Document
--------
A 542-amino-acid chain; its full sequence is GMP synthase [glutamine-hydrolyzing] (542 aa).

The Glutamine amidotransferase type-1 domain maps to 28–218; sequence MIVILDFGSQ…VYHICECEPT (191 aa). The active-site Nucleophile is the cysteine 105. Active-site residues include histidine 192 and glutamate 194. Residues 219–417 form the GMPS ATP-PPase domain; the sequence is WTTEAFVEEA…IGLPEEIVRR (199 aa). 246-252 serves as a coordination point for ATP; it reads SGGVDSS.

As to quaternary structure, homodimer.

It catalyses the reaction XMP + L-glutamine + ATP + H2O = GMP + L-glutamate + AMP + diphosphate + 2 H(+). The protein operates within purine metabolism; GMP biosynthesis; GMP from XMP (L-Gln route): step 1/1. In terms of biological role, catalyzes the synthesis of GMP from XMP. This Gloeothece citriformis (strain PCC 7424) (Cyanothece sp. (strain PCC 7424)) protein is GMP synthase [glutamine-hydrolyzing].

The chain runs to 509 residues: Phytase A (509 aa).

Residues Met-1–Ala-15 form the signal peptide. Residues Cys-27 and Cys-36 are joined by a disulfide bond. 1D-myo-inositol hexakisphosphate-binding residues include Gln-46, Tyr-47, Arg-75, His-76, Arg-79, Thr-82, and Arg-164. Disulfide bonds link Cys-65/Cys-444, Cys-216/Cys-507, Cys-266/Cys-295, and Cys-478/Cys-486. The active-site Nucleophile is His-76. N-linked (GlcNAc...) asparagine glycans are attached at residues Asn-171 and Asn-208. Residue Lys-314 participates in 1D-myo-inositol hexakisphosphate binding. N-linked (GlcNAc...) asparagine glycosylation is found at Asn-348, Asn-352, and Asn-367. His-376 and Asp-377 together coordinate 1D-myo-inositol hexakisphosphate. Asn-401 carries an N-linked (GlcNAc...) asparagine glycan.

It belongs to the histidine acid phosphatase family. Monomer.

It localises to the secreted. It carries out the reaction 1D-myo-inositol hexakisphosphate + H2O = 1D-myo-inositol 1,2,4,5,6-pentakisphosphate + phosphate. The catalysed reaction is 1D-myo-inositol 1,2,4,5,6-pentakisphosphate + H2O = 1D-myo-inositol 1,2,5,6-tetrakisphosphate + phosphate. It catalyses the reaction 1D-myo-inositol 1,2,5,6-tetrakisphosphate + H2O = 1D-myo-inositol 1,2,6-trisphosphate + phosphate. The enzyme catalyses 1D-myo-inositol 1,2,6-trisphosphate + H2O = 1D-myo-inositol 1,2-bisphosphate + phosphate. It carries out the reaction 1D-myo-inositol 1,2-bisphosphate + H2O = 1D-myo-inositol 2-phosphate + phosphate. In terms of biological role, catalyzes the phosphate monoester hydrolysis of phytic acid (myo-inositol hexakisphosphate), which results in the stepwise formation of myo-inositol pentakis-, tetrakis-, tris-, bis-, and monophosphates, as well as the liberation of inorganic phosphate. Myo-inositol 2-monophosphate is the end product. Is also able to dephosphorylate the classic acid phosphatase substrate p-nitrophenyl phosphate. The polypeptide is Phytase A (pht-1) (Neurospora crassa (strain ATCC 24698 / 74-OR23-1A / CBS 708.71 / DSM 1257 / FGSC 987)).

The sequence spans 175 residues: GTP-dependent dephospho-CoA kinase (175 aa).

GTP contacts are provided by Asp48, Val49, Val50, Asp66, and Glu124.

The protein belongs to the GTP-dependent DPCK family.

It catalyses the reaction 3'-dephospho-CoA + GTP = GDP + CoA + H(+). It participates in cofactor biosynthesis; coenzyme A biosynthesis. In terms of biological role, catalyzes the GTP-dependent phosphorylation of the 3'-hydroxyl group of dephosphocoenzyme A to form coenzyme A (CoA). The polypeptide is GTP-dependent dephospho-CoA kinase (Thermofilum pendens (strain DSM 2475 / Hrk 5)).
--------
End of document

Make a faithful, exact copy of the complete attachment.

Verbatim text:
A 542-amino-acid chain; its full sequence is GMP synthase [glutamine-hydrolyzing] (542 aa).

The Glutamine amidotransferase type-1 domain maps to 28–218; sequence MIVILDFGSQ…VYHICECEPT (191 aa). The active-site Nucleophile is the cysteine 105. Active-site residues include histidine 192 and glutamate 194. Residues 219–417 form the GMPS ATP-PPase domain; the sequence is WTTEAFVEEA…IGLPEEIVRR (199 aa). 246-252 serves as a coordination point for ATP; it reads SGGVDSS.

As to quaternary structure, homodimer.

It catalyses the reaction XMP + L-glutamine + ATP + H2O = GMP + L-glutamate + AMP + diphosphate + 2 H(+). The protein operates within purine metabolism; GMP biosynthesis; GMP from XMP (L-Gln route): step 1/1. In terms of biological role, catalyzes the synthesis of GMP from XMP. This Gloeothece citriformis (strain PCC 7424) (Cyanothece sp. (strain PCC 7424)) protein is GMP synthase [glutamine-hydrolyzing].

The chain runs to 509 residues: Phytase A (509 aa).

Residues Met-1–Ala-15 form the signal peptide. Residues Cys-27 and Cys-36 are joined by a disulfide bond. 1D-myo-inositol hexakisphosphate-binding residues include Gln-46, Tyr-47, Arg-75, His-76, Arg-79, Thr-82, and Arg-164. Disulfide bonds link Cys-65/Cys-444, Cys-216/Cys-507, Cys-266/Cys-295, and Cys-478/Cys-486. The active-site Nucleophile is His-76. N-linked (GlcNAc...) asparagine glycans are attached at residues Asn-171 and Asn-208. Residue Lys-314 participates in 1D-myo-inositol hexakisphosphate binding. N-linked (GlcNAc...) asparagine glycosylation is found at Asn-348, Asn-352, and Asn-367. His-376 and Asp-377 together coordinate 1D-myo-inositol hexakisphosphate. Asn-401 carries an N-linked (GlcNAc...) asparagine glycan.

It belongs to the histidine acid phosphatase family. Monomer.

It localises to the secreted. It carries out the reaction 1D-myo-inositol hexakisphosphate + H2O = 1D-myo-inositol 1,2,4,5,6-pentakisphosphate + phosphate. The catalysed reaction is 1D-myo-inositol 1,2,4,5,6-pentakisphosphate + H2O = 1D-myo-inositol 1,2,5,6-tetrakisphosphate + phosphate. It catalyses the reaction 1D-myo-inositol 1,2,5,6-tetrakisphosphate + H2O = 1D-myo-inositol 1,2,6-trisphosphate + phosphate. The enzyme catalyses 1D-myo-inositol 1,2,6-trisphosphate + H2O = 1D-myo-inositol 1,2-bisphosphate + phosphate. It carries out the reaction 1D-myo-inositol 1,2-bisphosphate + H2O = 1D-myo-inositol 2-phosphate + phosphate. In terms of biological role, catalyzes the phosphate monoester hydrolysis of phytic acid (myo-inositol hexakisphosphate), which results in the stepwise formation of myo-inositol pentakis-, tetrakis-, tris-, bis-, and monophosphates, as well as the liberation of inorganic phosphate. Myo-inositol 2-monophosphate is the end product. Is also able to dephosphorylate the classic acid phosphatase substrate p-nitrophenyl phosphate. The polypeptide is Phytase A (pht-1) (Neurospora crassa (strain ATCC 24698 / 74-OR23-1A / CBS 708.71 / DSM 1257 / FGSC 987)).

The sequence spans 175 residues: GTP-dependent dephospho-CoA kinase (175 aa).

GTP contacts are provided by Asp48, Val49, Val50, Asp66, and Glu124.

The protein belongs to the GTP-dependent DPCK family.

It catalyses the reaction 3'-dephospho-CoA + GTP = GDP + CoA + H(+). It participates in cofactor biosynthesis; coenzyme A biosynthesis. In terms of biological role, catalyzes the GTP-dependent phosphorylation of the 3'-hydroxyl group of dephosphocoenzyme A to form coenzyme A (CoA). The polypeptide is GTP-dependent dephospho-CoA kinase (Thermofilum pendens (strain DSM 2475 / Hrk 5)).